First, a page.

Disappointment over “worthless” landfill allowances:
Councils that invested early in diverting waste from landfill have spoken of their disappointment that landfill allowance values remain “virtually worthless” in the third year of the LATS scheme.
“If the UK government doesn’t seem to be enforcing fines, there doesn’t seem to be any reason to buy LATS, so there are no markets”
Cllr Nick Chard, Kent county council
LATS – the Landfill Allowance Trading Scheme – is the government’s flagship initiative for forcing waste disposal authorities to cut the amount of biodegradable waste they send to landfill each year.
But the financial incentives on which the system is based have not emerged yet, despite the scheme starting back in the financial year 2005/06.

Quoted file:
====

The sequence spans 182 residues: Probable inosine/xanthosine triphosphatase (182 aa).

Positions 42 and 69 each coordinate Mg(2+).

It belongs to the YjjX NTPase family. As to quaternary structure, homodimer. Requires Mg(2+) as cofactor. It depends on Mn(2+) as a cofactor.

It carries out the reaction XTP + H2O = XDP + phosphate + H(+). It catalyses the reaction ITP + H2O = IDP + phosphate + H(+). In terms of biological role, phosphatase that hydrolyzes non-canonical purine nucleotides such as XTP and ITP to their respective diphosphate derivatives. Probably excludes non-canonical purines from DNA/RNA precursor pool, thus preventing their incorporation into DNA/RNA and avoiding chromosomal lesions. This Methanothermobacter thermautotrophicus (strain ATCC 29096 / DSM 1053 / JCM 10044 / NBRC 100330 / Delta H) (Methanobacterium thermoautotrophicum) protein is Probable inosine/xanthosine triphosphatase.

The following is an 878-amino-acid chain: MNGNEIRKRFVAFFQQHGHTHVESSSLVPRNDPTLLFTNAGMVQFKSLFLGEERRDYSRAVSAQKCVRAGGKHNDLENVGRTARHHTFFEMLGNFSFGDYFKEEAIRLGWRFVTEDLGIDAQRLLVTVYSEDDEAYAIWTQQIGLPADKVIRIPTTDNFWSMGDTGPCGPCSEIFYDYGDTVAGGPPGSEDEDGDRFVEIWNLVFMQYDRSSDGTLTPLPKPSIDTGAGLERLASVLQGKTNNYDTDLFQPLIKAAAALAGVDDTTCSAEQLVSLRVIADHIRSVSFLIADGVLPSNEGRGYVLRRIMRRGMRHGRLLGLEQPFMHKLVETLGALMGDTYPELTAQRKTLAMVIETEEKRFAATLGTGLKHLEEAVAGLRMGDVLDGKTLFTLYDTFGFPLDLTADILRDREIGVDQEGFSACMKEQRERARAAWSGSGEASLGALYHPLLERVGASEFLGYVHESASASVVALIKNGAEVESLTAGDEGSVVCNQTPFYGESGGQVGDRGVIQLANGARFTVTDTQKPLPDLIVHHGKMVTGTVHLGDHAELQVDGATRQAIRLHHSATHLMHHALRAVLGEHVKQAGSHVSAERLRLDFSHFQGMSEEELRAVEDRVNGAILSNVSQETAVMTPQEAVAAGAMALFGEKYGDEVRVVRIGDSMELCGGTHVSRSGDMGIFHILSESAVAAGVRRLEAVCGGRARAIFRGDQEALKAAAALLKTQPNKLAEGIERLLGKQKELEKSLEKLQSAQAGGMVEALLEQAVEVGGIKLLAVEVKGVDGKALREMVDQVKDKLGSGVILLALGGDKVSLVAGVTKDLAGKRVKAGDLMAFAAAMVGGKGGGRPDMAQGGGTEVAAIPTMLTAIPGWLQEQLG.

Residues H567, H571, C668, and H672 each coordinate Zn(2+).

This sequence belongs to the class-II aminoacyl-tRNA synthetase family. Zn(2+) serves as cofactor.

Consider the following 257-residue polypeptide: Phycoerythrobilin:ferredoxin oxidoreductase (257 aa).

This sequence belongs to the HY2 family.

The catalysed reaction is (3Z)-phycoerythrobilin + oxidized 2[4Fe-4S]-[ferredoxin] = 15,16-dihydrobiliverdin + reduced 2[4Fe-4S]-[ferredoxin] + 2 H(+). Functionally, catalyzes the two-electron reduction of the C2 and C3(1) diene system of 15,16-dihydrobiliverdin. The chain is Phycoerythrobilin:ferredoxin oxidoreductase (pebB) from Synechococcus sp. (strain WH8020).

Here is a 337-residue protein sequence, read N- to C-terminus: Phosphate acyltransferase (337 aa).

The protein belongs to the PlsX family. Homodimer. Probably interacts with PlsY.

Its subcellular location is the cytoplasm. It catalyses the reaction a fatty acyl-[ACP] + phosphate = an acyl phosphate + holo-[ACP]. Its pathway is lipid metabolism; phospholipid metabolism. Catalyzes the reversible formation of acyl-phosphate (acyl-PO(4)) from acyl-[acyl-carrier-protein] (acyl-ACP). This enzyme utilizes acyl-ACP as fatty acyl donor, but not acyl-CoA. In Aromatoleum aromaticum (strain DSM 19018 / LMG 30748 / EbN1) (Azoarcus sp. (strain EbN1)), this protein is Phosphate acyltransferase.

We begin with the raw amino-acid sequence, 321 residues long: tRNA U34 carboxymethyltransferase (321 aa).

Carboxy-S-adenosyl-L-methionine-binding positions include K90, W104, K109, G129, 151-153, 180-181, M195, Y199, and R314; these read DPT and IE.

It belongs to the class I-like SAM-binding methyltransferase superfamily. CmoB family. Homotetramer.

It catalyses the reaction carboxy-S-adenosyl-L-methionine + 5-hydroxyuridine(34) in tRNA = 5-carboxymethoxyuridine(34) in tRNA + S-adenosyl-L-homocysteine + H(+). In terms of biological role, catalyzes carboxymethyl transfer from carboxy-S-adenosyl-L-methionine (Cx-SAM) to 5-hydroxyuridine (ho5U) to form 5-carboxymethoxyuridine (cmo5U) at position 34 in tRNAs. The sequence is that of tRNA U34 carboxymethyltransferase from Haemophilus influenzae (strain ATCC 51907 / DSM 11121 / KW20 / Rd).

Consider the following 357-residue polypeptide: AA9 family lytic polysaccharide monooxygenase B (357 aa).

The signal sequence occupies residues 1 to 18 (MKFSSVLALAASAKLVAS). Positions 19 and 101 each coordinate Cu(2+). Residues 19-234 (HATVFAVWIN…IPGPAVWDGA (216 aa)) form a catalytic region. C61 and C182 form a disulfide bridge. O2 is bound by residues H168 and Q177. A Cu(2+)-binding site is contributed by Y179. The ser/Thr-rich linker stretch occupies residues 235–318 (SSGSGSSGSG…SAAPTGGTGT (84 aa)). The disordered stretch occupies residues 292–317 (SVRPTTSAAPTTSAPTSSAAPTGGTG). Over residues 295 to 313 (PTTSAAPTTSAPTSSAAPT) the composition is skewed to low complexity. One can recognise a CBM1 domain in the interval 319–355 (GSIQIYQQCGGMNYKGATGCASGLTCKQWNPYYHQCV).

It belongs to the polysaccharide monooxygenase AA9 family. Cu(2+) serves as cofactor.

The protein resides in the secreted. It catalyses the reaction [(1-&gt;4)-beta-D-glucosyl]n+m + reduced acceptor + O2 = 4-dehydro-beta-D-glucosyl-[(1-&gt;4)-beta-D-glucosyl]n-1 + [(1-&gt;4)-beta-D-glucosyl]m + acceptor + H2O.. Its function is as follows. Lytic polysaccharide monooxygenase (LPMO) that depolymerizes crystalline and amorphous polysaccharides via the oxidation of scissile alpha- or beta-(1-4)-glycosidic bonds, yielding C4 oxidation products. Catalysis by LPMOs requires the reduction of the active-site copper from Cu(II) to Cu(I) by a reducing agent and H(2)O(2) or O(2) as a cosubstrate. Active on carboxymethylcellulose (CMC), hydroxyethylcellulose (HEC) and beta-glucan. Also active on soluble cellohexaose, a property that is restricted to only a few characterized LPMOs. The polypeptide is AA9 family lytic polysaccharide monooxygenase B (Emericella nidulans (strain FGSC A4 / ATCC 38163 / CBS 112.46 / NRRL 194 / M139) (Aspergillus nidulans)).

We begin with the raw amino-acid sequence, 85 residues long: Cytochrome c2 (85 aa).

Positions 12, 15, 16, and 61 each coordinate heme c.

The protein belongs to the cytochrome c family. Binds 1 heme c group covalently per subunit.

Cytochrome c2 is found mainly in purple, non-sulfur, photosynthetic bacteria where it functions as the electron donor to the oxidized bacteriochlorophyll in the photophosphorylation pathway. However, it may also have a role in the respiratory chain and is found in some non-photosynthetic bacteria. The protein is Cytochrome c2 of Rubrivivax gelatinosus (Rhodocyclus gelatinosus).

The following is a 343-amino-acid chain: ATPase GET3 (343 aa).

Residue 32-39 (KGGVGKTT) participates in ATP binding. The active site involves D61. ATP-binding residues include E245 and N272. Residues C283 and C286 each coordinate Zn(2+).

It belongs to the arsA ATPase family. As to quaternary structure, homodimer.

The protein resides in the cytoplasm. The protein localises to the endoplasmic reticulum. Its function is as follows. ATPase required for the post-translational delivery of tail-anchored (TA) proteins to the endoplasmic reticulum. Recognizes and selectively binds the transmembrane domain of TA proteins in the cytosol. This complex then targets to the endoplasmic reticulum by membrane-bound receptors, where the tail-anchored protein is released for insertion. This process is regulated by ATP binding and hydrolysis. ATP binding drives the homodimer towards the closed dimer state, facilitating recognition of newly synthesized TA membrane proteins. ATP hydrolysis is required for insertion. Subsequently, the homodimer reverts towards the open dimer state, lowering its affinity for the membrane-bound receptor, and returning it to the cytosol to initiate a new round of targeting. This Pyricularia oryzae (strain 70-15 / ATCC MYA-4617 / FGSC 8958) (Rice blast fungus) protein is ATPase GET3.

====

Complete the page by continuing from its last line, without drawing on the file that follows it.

Local authorities have reported that surplus allowances for landfilling biodegradable waste are being put up for sale at £5 per tonne or under. Some councils have been unable to sell their allowances at all.
Kent county council’s lead member for finance, Cllr Nick Chard, said he was “extremely disappointed” with LATS. His county had hoped to sell permits for up to £70 to generate revenue for service improvements but this had not happened, he said.
Cllr Chard said: “Some local authorities would be facing hefty fines under LATS but the government is very reluctant to enforce this, perhaps from a political viewpoint. If the government doesn’t seem to be enforcing fines, there doesn’t seem to be any reason to buy LATS, so there are no markets.” More at LetsRecycle.